Grrrrr...the lace yarn I've been waiting on arrived. It's beautiful 50/50 wool and silk. I've cast on now 3 times and have gotten about six rows into the pattern...then poof..I somehow, added six stiches into the pattern (well not exactly somehow), I got too big for my britches and stopped paying attention. I'm determined to conquer this but right now I just need to vent. Damn Lace!


MMario's picture


(even if Lace is a four-letter word)

suggestion - do you have some remnent yarn in a heavier gauge? Try doing a swatch of the lace pattern in the heavier yarn - *THEN* going to the lace-weight. When I'm having problems I sometimes will do that.

MMario - I don't live in the 21st Century - but I sometimes play a character who does.

MMario - I'm not divorced from reality - we're having a trial separation

gaynnyc's picture

Oh lord, I did the swatch in two different yarns before I decided that lace weight was the way to's not the weight of the's just getting the repeat of the pattern over 120 stiches into my pea sized brain. Maybe I should have taken up woodworking!

MMario's picture

okay - it's a long repeat. they are buggers. I find that with shorter repeats a swatch can "set" the pattern into my fingers - muscle memory - then when I switch to the lace-weight I don't even have to look to know if I made a mistake - my figers feel it.

MMario - I don't live in the 21st Century - but I sometimes play a character who does.

MMario - I'm not divorced from reality - we're having a trial separation

NizateCO's picture

I was making a square for the blanket I'm making and I started with 30 stitchs and as I went, somehow I added 8, so I ended with 38... How do you add 8 stitchs???

Kerry's picture

I find the only way with lace is to count the stitches every row, unless it is a straight knit or purl row, boring, boring. Also no distractions help, no radio, no TV... I'm sure you will love using that Zephyr. Good luck.

Tallguy's picture

Lace knitting is rather simple and pretty boring most of the time. There are rows and rows of nothing but plain knitting, sometimes not even any purl stitches! You just have to keep your wits about you so you remember to do that one little hiccup in all those plain stitches.

I use lots of stitch markers. I don't call that cheating at all! It's really the only way to go -- I've tried it on my own, and I find it saves a lot of headaches if I take all the precautions.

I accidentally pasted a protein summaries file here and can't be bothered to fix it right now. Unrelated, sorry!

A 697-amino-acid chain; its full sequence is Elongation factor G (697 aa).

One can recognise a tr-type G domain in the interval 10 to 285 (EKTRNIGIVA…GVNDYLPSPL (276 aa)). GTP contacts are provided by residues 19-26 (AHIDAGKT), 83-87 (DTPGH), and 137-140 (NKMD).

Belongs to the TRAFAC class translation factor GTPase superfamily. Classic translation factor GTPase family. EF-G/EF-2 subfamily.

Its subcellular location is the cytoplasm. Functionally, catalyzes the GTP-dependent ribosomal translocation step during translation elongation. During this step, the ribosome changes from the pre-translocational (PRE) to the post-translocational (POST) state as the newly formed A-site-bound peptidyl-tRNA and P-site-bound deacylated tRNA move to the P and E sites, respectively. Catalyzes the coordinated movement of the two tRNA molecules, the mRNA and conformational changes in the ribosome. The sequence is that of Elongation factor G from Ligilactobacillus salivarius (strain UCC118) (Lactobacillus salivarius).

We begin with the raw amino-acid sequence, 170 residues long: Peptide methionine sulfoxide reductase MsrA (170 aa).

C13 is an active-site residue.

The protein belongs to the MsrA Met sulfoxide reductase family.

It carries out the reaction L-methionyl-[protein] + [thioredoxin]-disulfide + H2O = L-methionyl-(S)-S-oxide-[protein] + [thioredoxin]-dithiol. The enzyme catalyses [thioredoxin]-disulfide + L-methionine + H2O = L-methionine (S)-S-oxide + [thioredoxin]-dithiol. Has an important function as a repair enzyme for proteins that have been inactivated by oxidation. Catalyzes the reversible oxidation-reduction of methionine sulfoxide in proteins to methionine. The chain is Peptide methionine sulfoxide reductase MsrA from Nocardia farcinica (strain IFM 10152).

I like yarn stitch markers because of the way I use them. I like to weave them through the knitting, and I can count rows very easily, if it's necessary. Most patterns are rather short... maybe 10 to 20 stitches. Most are mirror repeats as well. I put a marker after every repeat of the pattern! I use a contrast colour: I have a selection of white, red, green, orange, and black. If in the round, the beginning of the round is one colour, the rest are another. It sometimes looks very strange with all these colours in the otherwise nice grey... but I don't care, and I know they don't stay there.

When I come to a marker, I know I should also be at the end of the pattern repeat. If not, then I can go back over those last few stitches, and check where I went wrong. I don't have to count the whole row (lose count along the way) and I don't have to try and figure out where I might have gone wrong. Usually, you will see a pattern developing: stitches the rows below will tell you what should happen on the current row. When I come to the end of the row, I KNOW that I am correct and can safely go on to the next row. Remember that I have a rule about NEVER ripping anything out!

Now, there is also the issue of "lifelines". When you have completed a pattern repeat row, I like to thread a long thin smooth yarn through all the stitches on that row, with the needle still in them. Should it ever occur that I find I made a mistake somewhere later (rarely happens!), I could safely rip out to that lifeline-- you can't go further than that. I have already marked the pattern with this row, so I can just put all the stitches back on the needle, and pick up the pattern from there. When I have completed another repeat row (or more frequently if a long pattern), I insert another lifeline, and KNOW that I am correct to that point.

This just gives me some peace of mind, knowing that my work is constantly being checked as I go along. Never will I ever find that I suddenly have 1 or 3 extra stitches because it just can't happen. If anything goes amiss, I can fix it right there. Otherwise, I can just keep on knitting mindlessly while watching another movie.